[T]he past three centuries have witnessed a stunning shift in Western religious thinking away from the tenets [of Christianity]. . . . a new set of religious commitments has now replaced the fundamental claims of the Revealed Word.1

Herrick calls this replacement the “New Religious Synthesis,” which incorporates “the spiritualization of science” (i.e., quantum spirituality), panentheism (God in all things), occultic practices, “spiritual evolution” (man becoming Divine), and interspirituality (all paths lead to God) through mysticism.

Another figure who has recognized this mystical revolution is Robert C. Fuller, Professor of Religious Studies at Bradley University. According to Fuller’s book, Spiritual But Not Religious, huge numbers of Americans have embraced what he refers to as “unchurched” spirituality, which is in effect, New Age spirituality. Fuller says that millions of Americans no longer identify with the traditional religious denominations but now say they are “spiritual but not religious,” which is an unstructured mystical spirituality that is at the very heart of what I call the mystical revolution.2

A third author who has identified this mystical revolution is New York Times columnist Ross Douthat. In his 2012 book, Bad Religion, he states:

America’s problem isn’t too much religion, or too little of it. It’s bad religion: the slow-motion collapse of traditional Christianity and the rise of a variety of destructive pseudo-Christianities in its place.3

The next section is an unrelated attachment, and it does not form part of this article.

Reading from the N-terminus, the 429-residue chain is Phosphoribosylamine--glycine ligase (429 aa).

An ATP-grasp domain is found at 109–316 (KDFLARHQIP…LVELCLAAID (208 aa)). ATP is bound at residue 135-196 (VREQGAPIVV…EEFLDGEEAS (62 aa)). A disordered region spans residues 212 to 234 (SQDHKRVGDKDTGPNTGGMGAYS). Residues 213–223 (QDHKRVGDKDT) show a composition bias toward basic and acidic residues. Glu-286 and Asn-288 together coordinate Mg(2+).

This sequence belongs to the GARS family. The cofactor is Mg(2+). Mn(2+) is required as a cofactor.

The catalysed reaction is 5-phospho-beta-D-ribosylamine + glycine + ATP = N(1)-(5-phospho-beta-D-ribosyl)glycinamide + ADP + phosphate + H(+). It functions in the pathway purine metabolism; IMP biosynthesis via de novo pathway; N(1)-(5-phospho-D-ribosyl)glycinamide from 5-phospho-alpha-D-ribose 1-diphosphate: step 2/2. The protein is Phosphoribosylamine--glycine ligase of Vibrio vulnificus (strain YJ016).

To back up the conclusions of Herrick, Fuller, and Douthat, according to a survey done by Baylor University, nearly 25 percent of the American population now view God as a “cosmic force” rather than a personal being.4

All this indicates that something unprecedented is taking place. Traditionally and overall, people in the Western world have seen God as our Father who art in heaven. God has been an individual and a personal being with all that this entails.

For those who might be skeptical about just how widespread this mystical paradigm shift is, consider some of the country’s major bookstore outlets. Amazon has around 280,000 titles that deal with New Age/New Spirituality subjects. When Borders was still in business, their metaphysical section in some stores was up to 64 shelves. Going by the law of the market (i.e., supply and demand), this means enormous numbers of people are interested.

What is Mysticism?
Readers who are not familiar with this subject may be asking, what exactly is a mystical revolution? Simply put, this is merely the practice of one stopping the normal flow of thought by focusing on the breath or a repeated sound (such as repeating a word or phrase for twenty minutes) or a continuous drum beat. This is meant to propel an individual into a state called the silence, which makes him or her susceptible to communing with unseen realities they perceive to be supernatural in nature.